The Algona Upper Des Moines from Algona, Iowa on March 2, 1898 · Page 7
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The Algona Upper Des Moines from Algona, Iowa · Page 7

Algona, Iowa
Issue Date:
Wednesday, March 2, 1898
Page 7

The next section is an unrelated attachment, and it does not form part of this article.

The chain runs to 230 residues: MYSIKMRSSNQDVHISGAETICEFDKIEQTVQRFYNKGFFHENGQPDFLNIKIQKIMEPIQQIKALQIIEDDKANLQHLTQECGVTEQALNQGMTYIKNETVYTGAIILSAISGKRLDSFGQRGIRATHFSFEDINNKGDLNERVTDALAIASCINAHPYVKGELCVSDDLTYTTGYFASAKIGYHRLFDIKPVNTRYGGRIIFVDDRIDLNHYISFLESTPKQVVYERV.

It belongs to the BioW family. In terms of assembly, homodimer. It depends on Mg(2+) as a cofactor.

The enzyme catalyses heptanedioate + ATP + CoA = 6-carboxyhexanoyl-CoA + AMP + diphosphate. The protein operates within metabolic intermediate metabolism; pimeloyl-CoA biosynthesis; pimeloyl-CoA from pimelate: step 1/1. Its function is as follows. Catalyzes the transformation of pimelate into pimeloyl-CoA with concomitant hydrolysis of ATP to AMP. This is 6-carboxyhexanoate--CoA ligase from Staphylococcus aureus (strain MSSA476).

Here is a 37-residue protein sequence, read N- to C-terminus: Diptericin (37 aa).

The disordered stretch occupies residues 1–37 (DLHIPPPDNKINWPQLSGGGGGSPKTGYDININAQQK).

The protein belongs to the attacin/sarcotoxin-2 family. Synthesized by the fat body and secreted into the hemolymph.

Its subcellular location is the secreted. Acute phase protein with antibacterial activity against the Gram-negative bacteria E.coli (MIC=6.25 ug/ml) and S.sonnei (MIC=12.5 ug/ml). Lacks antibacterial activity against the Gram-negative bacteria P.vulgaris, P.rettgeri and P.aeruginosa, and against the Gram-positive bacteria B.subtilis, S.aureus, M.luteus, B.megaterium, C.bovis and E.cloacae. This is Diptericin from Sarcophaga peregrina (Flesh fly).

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THE tfi*PEB BES MOINEB: ALGONA, IOWA, WEPNEBDAY, MARCH 2, 1898. Frank Nicouiin Land Company. OFFICES AT WHEATON, MINN., ORTONVILLE, MINN., And ALGONA, IOWA. LAND OF No. i HARD WHEAT. Land that can be bought for speculation and will double in value. Land for a poor man to buy because one crop of flax or one crop of wheat at present prices will pay for the land. . , Also have some fine farms in Kossuth county for sale—would like to list more. We have hundreds of agents looking up customers for us, and if you want to sell your farm list it with us. It will be placed in the hands of all these agents for sale. We will will furnish you a half-fare rate to the lands in Minnesota and back, and if you purchase land the fare which you pay will be credited on the purchase price. Buy a farm and be independent. Call at -our office and see us at once. We have some rare bargains. Frank Nicouiin Land Company, The Wetmore Truss Don't taks any chance on Abstracts of Title. My books are thoroughly complete. None but experienced abstractors have ever written a word in them. My work is done by competent persons and is guaranteed. Anything entrusted to me will have prompt and cave nil attention. REAL ESTATE LOANS, FARMS AND WILD LANDS. C. C. SAMSON, Algona, Iowa. Opera House Block. M. P. HAQGAUD. O. F. PEEK Haggard & Peek, [Successors to Jones & Smith. Abstracts, T\ P31 r* state AND Collections, ALGONA, IOWA. PROFESSIONAL. -s_-- ^~^-^r^s-*^~^s~^r^~^j~*^*^f^s~^-*. CLARKE & COHENOUR, A T T 0 R NEYS AT LA W. Office over First National bank, Algona, la. THIS TRUSS MURDERS Mel t WEAR THE WBIMOKS TRUSS E. H. CLARKE, ATTORNEY AT LAW. ' Collection agent. Boston block. DANSON & BUTLER, LA W. LOANS. LAND. Collections a specialty. Office over Oalbraith's. A truss embodying the sym- plicity and durability of all other trusses, and yet unlike any of them. The most simple truss ever made. Is practically indestructible—wears forever. Made on strictly hygienic principles— no cumbersome springs to pass around the body. SULLIVAN & McMAHON, '/''/' 0 li N E YS AT LA W, Ollice in Hoxle-Fei-Kuson bl.ick. E. V. SWETTING, ATT.ON EY AT LA W, Algona, Iowa. J. C. RAYMOND. EHNEST C. RAYMOND RAYMOND & RAYMOND, ATTORNEYS AT LAW, Algona, Iowa. It gives perfect freedom of action without the slightest movement of the truss. Does not take one-half the pressure to hold the rupture that the old styles take. Holds the rupture easily, yet llrmly and surely. It stays Just where it is placed. The cheapest high-grade truss yet produced. It is absolutely guaranteed to lit and hold the hernia with comfort, or money refunded. Don't buy any other truss before trying this For sale and guaranteed by W. J Studley, PHARMACIST, Boston Block, ALGONA, IA. nil. L. A. SHEETZ, Drugs and Medicines. Full assortment always on hand of drugs, mod clnos, and pure liquors for medicinal purposes only. Bootes an-d. Stationery. Chas. j. Doxsee, .A-Tostracts, Estate, i FREDERICK M. CURTISS, A T TORN E Y A T L A W. Office over Kossuth County State Bank, Algona, Iowa. THE BLACK PRINCE'S ARMY. the t**ge«t English fleet JStret Assembled took the Soldier* to France. Mr. W. O. Stoddard'S serial, "With the Black Prince," gives in St. Nicholas an account of the splendid army that accompanied the prince to tho battle of Crecy. Mr. Stoddard says: It was the largest English fleet yet ft em bled, and the army going on board was also the best with which any English king had ever pnt to sea. It consisted of picked men only. Of these, 4,000 were men-at-arms, 6,000 were Irish, 18,000 were Welsh, but the most carefully trained and disciplined part of the force consisted of 10,000 bowmen. During a whole year had Edward and his son and his generals toiled to select and prepare tho in on and the weapons with which they were to meet tho highly famed chivalry of the continent. An army selected from a nation of perhaps 4,000,000 of people was to contend with an army collected from France with her 20,000,000, and from such allies of hers as Germany and Bohemia, re-enforced* by large numbers of paid mercenaries. Among these latter wore tho crossbowmeu of Genoa sold to Philip by the masters of that Italian oligarchy. Edward's adventure had a seeming of great rashness, for already it was reported that the French king had mustered 100,000 men. Full many a gallant cavalier in armor of proof may well have wondered to hear, moreover, that Edward III, accounted the foremost general of his time, proposed to meet superior numbers of tho best lances of Europe with lightly armored men on foot. They know not yet of tho now era that was dawning upon tho science of war. Edward and his bowmen were to teach tho world more than one new lesson before that memorable campaign was over. Before this hn had shown what deeds might be wrought upon the sea by ships prepared and manned and led by himself. He had so crippled the naval power of his enemies that there was now no hostile fleet strong enough to prevent his present undertaking, although Philip had managed to send out some scores of cruisers to do whatever harm they could. THE COURT JESTER, HE DISOBEYED F. L. TRIBON, M. D., Homeopathic. PHYSICIAN AND SURGEON. Ofllce aiid residence in the Boston Block. (In the new block.) and. In-emrsumce. Office in Geo. C. Call Building. H. C. MCCOY, M. D., PHYSICIAN AND SURGEON. Office (it residence, McGregor street. FRIGHTENED AWAY. that we always have on hand all kinds of grain and ground feed, bran, shorts, and oil meal at reasonable prices ; also WATER OR NO PAY. Artesian wen cocuiucUu 1 . I h:ive the only cable steam drilling machine uwueu In the county; sink wells for water supply lor towns, cities.' and railroads. Special attention to farm well work. Estimates made. I employ only expert drillers. Address A. 1' Dailey, Algona, Iowa. DR. PRESTON, Eye, Ear, Nose and Throat 2v£a.Bo:n. City, lo-ws,. Operations performed. Diseases treated. Spectacles fitted. PHYSICIAN AND SURGEON, Algona, Iowa. M. J. K.ENEFICK, PHYSICIAN AND SURGEON. Ofllce and residence over Taylor's. of all kinds and grades. Goods delivered to any part of the city. be at Algona A FIRST-CLASS COLLEGE EDUCATION Free of Charge to Students of Iowa. Afforded by the Iowa State College of Agriculture and Mechanic Arts. A new college year begins Feb. 22, 1898. Large faculty, excellent equipment, reasonable living expenses. Thorough courses in the Sciences, in Agriculture, Civil Engineering, Mechanical Engineering, Electrical Engineering, Mining Engineering, a Course for Women, Veterinary Science, Dairying and Group Courses. You can have an illustrated compendium free by addressing PRES. W. M. BEARDSHEAR, Ames, Iowa, H. D. SPENCER, M. D.. PHYSICIAN AND SURGEON, Sexton. Iowa. DR. MARGARET E. COLES, Homeopathic Physician and Surgeon. Ofllce and residence In Boston Block, ALGONA, IOWA. E. S. GL.ASIER, D. D. S,, SURGEON DENTIST. Ofllce over tho State Bank, Algona, Iowa. H.L C. & N. W. Elevator. Closing Out DENTIST. A. L. RIST. D. D. S. Local anaesthetic foi deadening pain In gums when extracting teeth. GET WATER OR NO PAY. The undersigned has a complete Steam Gable Well Drilling Outfit, and solicits the making or deep or shallow wells on the terms above stated. D. K. FRAZER. PAIRS of Ladies' and Children's Shoes— Tho JTlrjt Man Ho Mot In the Alaska OoldlleldB Scared Him Off. "No," a man who was sitting on a box in front of n grocery store, "I can't say as I know very much about Alaska." His companions looked at him in astonishment. It was tho first time he had ever admitted not knowing much, about anything. "I reckon, then, that you're not thinking about going to dig for gold," said one bystander. "No." "Mebbe, though, as the stories of sudden wealth keep pouring in you'll change your mind," said another. "It won't be possible. I've been there." "And came back without getting rich?" "Yes. I didn't much more than cross the boundary lino before I turned around and struck for homo." "Scared?" "That's tho answer." "What of—polar bears?" "No." "Supplies give out?" "No, I had plenty of food. What changed my plan was seeing a man digging a hole. I had these ideas about gold being found anywhere and everywhere, and I went up thinking to get some points abqut mining. I asked him in an offhand way whether ho had struck any pay dirt yet, and he turned around and glared at me and said, 'Young fel- ler, what do you think I am digging this for?' I told him I thought he war digging for gold. Ho glared at me again and said: 'Goldnothing. I'm doing this for fun. I've been living here for four years, and there's one thing that niy curiosity has never been satisfied about. I'm going to dig this hole good and deep so as to allow plenty of room, and then find out just how far down this climate will make the mercury go.' "—Washington Star. A. JPttictlcat Joke That Will Played <m Catdl»al t*"6l Amelia Woftord tells of "The Court Jesters of England" in St. Nicholas. the following is related of King Henry VIH's jester: Sommers, like Scogan, liked a practical joke, and one that he played on Cardinal Wolsey is thus quaintly told by Armin : , "Of a time appointed the king dined at Windsor, in the ohappel yard at Cardinall Wolsey's at the same time when he was building that admirable work of his tombe, at whose gate stood a number of poore people, to be served with alms when dinner was done within, and as Will passed by they sainted him, taking him for a worthy personage, which pleased him. In he comes, and finding the king at dinner and the cardiuall by attending, to disgrace him that he never loved, Harry, sayes hee, lend me £10. What to doe? saies the king. To pay three or foufe of the car- dinall's creditors, quoth hee, to whom my word is past, and they are now come for the money. That thou shalt, Will, quoth hee. Creditors of mine? saies the cardinall. He give your grace my head if any man can justly aske me a penny. No, saies Will. Lend me £10. If I pay it not where thou owest it, He give thee £30 for it. Doe so, saies the king. That I will, my liege, saips thee cardinall, though I owo none. With that he lends Will £10. Will goes to the gate, distributes it to the poore and brought the empty bag. There is thy bag againe, saios hoe. Thy creditors are satisfied, and my word out of danger. Who received, saies the king, the brewer or the baker? Neyther, Harry, saies Will Sommers. But, cardinall, answer me in one thing, to whom dost thou owe thy soule? To God, quoth hee. To whom thy wealth? To the poore, saies hee. Take thy forfeit, Hairy, saies tho foolo. Open confession, open pennance. His head is thine, for to the poore at the gate I paid his debt, which heo yields is due, or if thy etouy heart will not yield it so, save thy head by denying thy word rthd lend it mee. Thou know- est I am poore and havo uoyther wealth nor wit, and what thou loudest to tho poore God will pay thoe tenfold. * * * The king laught at the jest, and so did the cardinall for a shew, but it grieved him to jest away £10 so." DON'T TALK OF YOUR ILLS. SHELLY & PETTIBONE, MARBLE Head Stones, ' Monuments, Going Below Cost. Baking powder, 2 Ibs for ..... 25c Lemon and vanilla Ex. 12 for goc Silk thread, 8 spools for ...... 23c Ground and whole spice, Ib. . IOC Call early while supply lasts. Yours for business, FRED THORN, IIOBART, IOWA. People Are More Interested In the Pleasant Side of Life. "Every one of us has his and her own ailments," writes Edward "W. Bok in The Ladies' Home Journal, decrying the unpleasant habit many people havo of discussing their bodily ills. "It is enough for us all to keep well ourselves. To be compelled to listen to the ailments of others does not make that task any easier. Besides all this, these unnecessary narratives of personal ailments are positively injurious to ourselves. Physicians all agree that many of tho slight illnesses, of which some people make so much, could be cured if they would but take their minds from themselves. Too many people work themselves into illnesses or prevent themselves from getting well by talking about a petty ailment which, if forgotten, would right itself. "I will not say that women, more than men, are prone to this evil, but as the majority of women have more leisure than the majority of men they are more likely to let their minds dwell upon every little ill that assails them and talk about it. It seems to me that one of the most important lessons we can all learn with the close of the year is to refrain from inflicting upon others •what is purely personal to ourselves. Lot us cease this tiresome, this inconsiderate, thi» unnecessary talk about our ailments. Cold and hard as it may seem, the fact is nevertheless true, and will ever remain so, that the vast majority of people are interested in what is pleasant in our lives, but not in what is unpleasant. Pains and sorrows are elements in our lives which are sacred and interesting only to ourselves." A Brilliant French Office*'* Mrlt AcHle**- ment on tne Field of Battle. Lejeune, the brilliant ftid-de-Ofifnp Of the Marshals Berthief, Davout and Ondipot, gives a very Interesting ac* counft of his first achievement on the field of battle. The French array was crossing the Alps and found itself compelled to attack at a great disadvantage a town which the Austrians were defending. Young Lejeune, who was anxious to participate in the engagement, Was greatly disappointed when he was ordered to remain at his post in the fear. When the firing began, his heart beat furiously, and as the attack progressed he felt that he could not remain passive •while his fellow soldiers were performing deeds of Valor. Believing himself unnoticed, he hurried forward, forgetting that the soldier's first duty is obedience, and just where the fray seemed to be thickest he found himself face to face with his commanding officer. The general looked at the rash young soldier coldly. "Since you have quitted your post," he said, "you may take this order and recall that co'mpany that has gone into a bad position." Lejeuno heard the order with a strange sensation, for this was an errand from which he was not likely to return alive. There was no escape, however, and touching his cap he started on his perilous mission with a quaking heart. For some distance he crept along behind a pile of rooks that protected him from the fire of tiro enemy, but at last this shelter came to an end. Before him there remained 100 steps to be taken under the fire of 200 guns pointed straight at him. To go forward was, he believed, certain death. To go back would be eternal disgrace. The whole army seemed like an amphitheater around him. Should he prove himself a coward or a hero? "If I die," thought he, "it will be only the just penalty of my disobedience; if I accomplish my mission, I shall havo proved that I am worthy yet to fight in the emperor's army. " So thinking, he rushed across the open space amid a storm of cannon balls and musket shot. Not one of the messengers of death touched him, and as if by a miracle he arrived safe and sound in the French lines. The delivery of that order saved the battalion and decided tho destiny of the young pffloer. Significance of the Nose. The nose, the form of which regulates the beauty of the otiler features, is by no means inaccessible to higher culture, for we have it on the authority of a German physician that it is beyond dispute that during half of an individual human life the nose is capable of receiving a more noble form. The training of the individual, the culture of his intellect and character, has a very considerable influence not only on the expression of the face in general, but also on the bodily nature of the nose. The characteristics of the various shapes of nose, according to physiognomy, are as follows: The small, flat nose found among women and called the soubrette nose, when occurring with an otherwise agreeable and fortunate build .of features, indicates,a certain gracious and cheerful naivete combined with an inconsiderate curiosity. Such a nose seldom is possessed by men, and when it is it denotes an individuality characterized by weakness and deficient sagacity. A nose thick and flat is an unfavorable feature with men as well as with women, usually signifying thai the character is predominated by material and sensual instincts, while a turned up nose, with wide nostrils, bespeaks a vain, puffed up disposition. Especially wide nostrils are signs of strength, courage and pride; small nostrils, of weakness and timidity. t No8es large in every respect are found mostly among men and are masculine- attributes.-— New York Ledges. }®~See us before you contract. It does not pay to fool with dynamite or irresponsible "ciealers"--they both make a loud noise and somebody gets hurt! Buy your lumber of us and get it quickly and RIGHT! We offer you lowest prices and highest grades. John Paul lumber means thorough reliability- excellence all the way through. We are especially strong pn Sash,, Doors. Cement, Stucco and Lime! —__ _ Sealed bids for grass on the following list of lands -will be received up to April 1, 1808. No bids for parts of tracts in the list will be considered, but each bid must be for an entire tract as described below. All rentals must be payable in advance before lease will be delivered: Southeast quarter of ............ i) 07 27 Southwest quarter of ............ 15 !)7 27 Northwest quarter of ........... 8 07 27 13ast half of southeast quarter.. 10 07 27 Southwest qr. of southeast qr. .. 10 07 27 Northeast quarter of ............ 17 07 27 Northwest quarter of ............ 17 07 27 West hall' of southwest qr. of... 17 07 27 Southeast quarter of ........... 18 07 27 Northeast quarter of ............ 10 07 27 Northwest quarter of ..... ........ 19 07 37 Southwest quarter of ........... 10 07 27 Northwest quarter of ............ !J4 07 27 Southwest quarter of ........... Hi 07 27 Northwest quarte.i of ............ 0 05 27 South west qr. of northwest qr.. 27 100 27 Southeast qr. of northeast qr... 28 100 27 •Southeast qaartet 1 of ....... ....14 100 20 East half of southwest quarter. 14 100 20 Northwest quarter of ......... ,10 04 28 fir" Write "GRASS BID", on the face of all letters containing bids. Ills Answer. "Tell me, am I not fair?" The speaker leans back in her seat and smiles coquettishly. In truth the question seems superfluous. As she sits there with the afternoon BUU transfusing her glorious tresses into a stream of liquid gold, her eyes as blue' as the heavens, fathomless as the sea and dancing with excitement; her lips of coral wreathed with a roguish smile, she is indeed trauscendeutally beautiful. But the man seems blind to her loveliness. He regards her with a frowning brow and eyes that smolder with anger. Timidly she repeats her question. "Am I not fair?" Her companion's face grows black as thunder. "Pair!" he cries bitterly, "Pair, when you open a jack pot with a ten"— Bago chokes his utterance and with a passionate gesture he dashes the cards to the floor.—San Francisco Examiner. WM. 44W Algoua, Iowa. T EGAfc r- •*-* Buy th,em at the Upper Des Molaes onice and get tfoe most approved forms. Valid Excuse. She—How is it you were not at Westend's reception? He—I staid away on account of a personal matter. She—May I ask what it was? He—Will you promise to keep it secret? She—Yes. He—Well, they failed to, send me an invitation.—Collier'?. Weekly. Imitation, slates, wade °* compressed wood pulp, are used for roofing in Bhristiauia. They are made waterproof ily a secret process. The population of Egypt is now about 9,000,000 and probably exceeds that of the period of its greatest auoieut prosperity. Ton Moltke. Von Moltke was originally an officer in the Danish army. At the age of 9 years he was entered as a royal cadet— i. e,, he was to be educated at the expense of the king, Frederick VI, in the Copenhagen Military academy — and, having taken his examinations, he wore the Danish uniform until he, as a sub- lieutenant at the age of 27, petitioned the king for three years' leave to proceed to the continent to study the military art, as he says in his petition, "to be able on his return to employ his acquirements for the good of his country," This petition was granted, but the count also asked to be allowed to retain his pay, and as the king refused this he took his discharge and entered the Prussian army, a recruit whom that organization has every reason to hold in enduring memory. Papa IB Excused. Here is the latest of an enfant terrible who lords it over the home of a politician in this city, says the Toledo Blade: The minister came to the house the other day and the kid entertained him for a short time. "Isay, I'm awful 'fraid of thedark," was his first remark. '' You should not bo," admonished the visitor, "for God takes care of you ev ery where," "I know it, and I say my prayers every uight, but pop he don't have to, as he don't get home till 'most mom- ing." Tablets said to contain the "ooocen- trated essence of wiue" find a ready sale iu France. Two of them cost about 8 shillings and will produce three quarts of so called claret. Csesar did not say, "B,t tu, Brute," Eyewitnesses of the Assassination deposed that he died fighting, but silent, like a wolt Cork £egB Were Soaree. One day in 1880 Senator Hampton was going on his crutches from the senate chamber to the house of representatives. In the middle of the big rotunda he met a very large man, also on crutches. He was a member of congress from Illinois, a Republican, whose name I cannot now recall. Hampton stopped him and kindly asked his name and how he had received bin injury. After giving his name the congressman said amputation was necessary by reason of a- shot he had received iu a fight with Hampton's cavalry. He did not dream he was talking to Wade Hampton himself. '' I am. Wade Hampton,'' said the senator. "If you have the leisure, please sit down and let us talk." Hampton had lost his leg after the war, when thrown from a mule white deer hunting. The amputation was identical with that of the congressman, and they fell a-talking. Up to that time neither had found a cork leg he could wear, and they discussed cork legs for a great while. They parted, after mutual professions of esteem. The next morning I heard the congressman tell tne story in the committee room, and there never was a man who had a higher regard for Wade Hampton than he bad. I believe Hampton later found a leg he could wear.—Louisville Courier-Journal. Beat Rim Pown. Two Irishmen were cleaning ft wjtQ. dow in a tall building. To facilitate their work they had stuck a board out of the window, and Pat stood on the en.d of it which was outside agd Kike on the end inside to balance. Suddenly Pat shouted; "Moike, I've dropped me enong&" "(Phot's all roight. I'll' go--ftowtt a»4 git it-'"' When he got to the street, be found} ; Pat in a neap on tbe eidewall? jwd «• claimed: "Well, well, how 4i4 ye» git 4ow» aero eo quick, Pat? I ran. ftlUh.e-.wsy low», but bjBdjft y«4 Uov beaten wel" ,-.-, _.&?&*: t